The definition of an excess distribution is found at Section 1291(b)(1). I will deal with this in excruciating detail some other time. The idea is that you do some advanced math, subtracting the distributions you receive in a current year from a thing called the “total excess distributions” which is a term defined at Section 1291(b)(2).

And in the definition of “total excess distribution” there is a special rule that applies to the first year that you own a PFIC. It says that for that first year, the “total excess distribution” is defined as equal to zero. [Section 1291(b)(2)(B)].

At first you would think this applies to our little fact pattern and our quest to determine how the $500 gain on disposition of PFIC shares should be taxed. But in fact it doesn’t.

Section 1291(b)(1) is just the mechanism for looking at a particular dividend or distribution received, and determining whether it is an “excess” distribution or a “nonexcess” distribution. If you do the math and calculate that you have an excess distribution, then you hike off to Section 1291(a)(1)(B) and are told to tax that excess distribution as ordinary income. If you do the math and calculate that you have something that isn’t an excess distribution, then you are left to the general rules of the Internal Revenue Code to figure out how it’s taxed.

Disposition gain is defined as 100% excess distribution

But here we don’t care about calculating the excess distribution under Section 1291(b)(1). That’s because we are told–forced–to treat the whole gain on disposition as if it is an excess distribution. [Section 1291(a)(2)]. So the fact that Section 1291(b)(2)(B) says something about “total excess distribution” in year one as being zero will not matter.

Disposition gain always excess distribution; distributions not always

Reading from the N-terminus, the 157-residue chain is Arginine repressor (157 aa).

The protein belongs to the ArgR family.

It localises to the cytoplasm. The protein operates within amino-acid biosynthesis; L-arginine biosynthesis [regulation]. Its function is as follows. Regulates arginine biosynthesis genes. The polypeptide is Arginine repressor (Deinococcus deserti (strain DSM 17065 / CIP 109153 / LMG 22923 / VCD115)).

This conclusion is echoed in the Blue Book for the 1986 Tax Act, at page 1027:

This rule provides that all gain recognized on the disposition of PFIC stock must be treated as ordinary income. The portions of distributions that are not characterized as “excess” distributions are, of course, subject to tax in the current year under the general Code rules. [Emphasis added.]

(The Blue Book [warning! gigantic PDF!] is a God-awful thousand-plus page document written by the staffers of the Joint Committee of Taxation summarizing the changes of the 1986 Tax Act. The phrase “Blue Book” means the legislative summary of the tax laws passed in a particular Congress. There are a bunch of Blue Books. As long as we continue to elect people to Congress, we will continue to get more Blue Books.)


Disposition gain for PFICs is always going to be taxed as an excess distribution, therefore always ordinary income. Distributions from PFICs are subjected to the mathematics of Section 1291(b) to determine how much of the distribution will be deemed to be “excess” therefore ordinary income, and how much will not be characterized as “excess,” therefore taxed under one of the myriad of other rules in the Internal Revenue Code.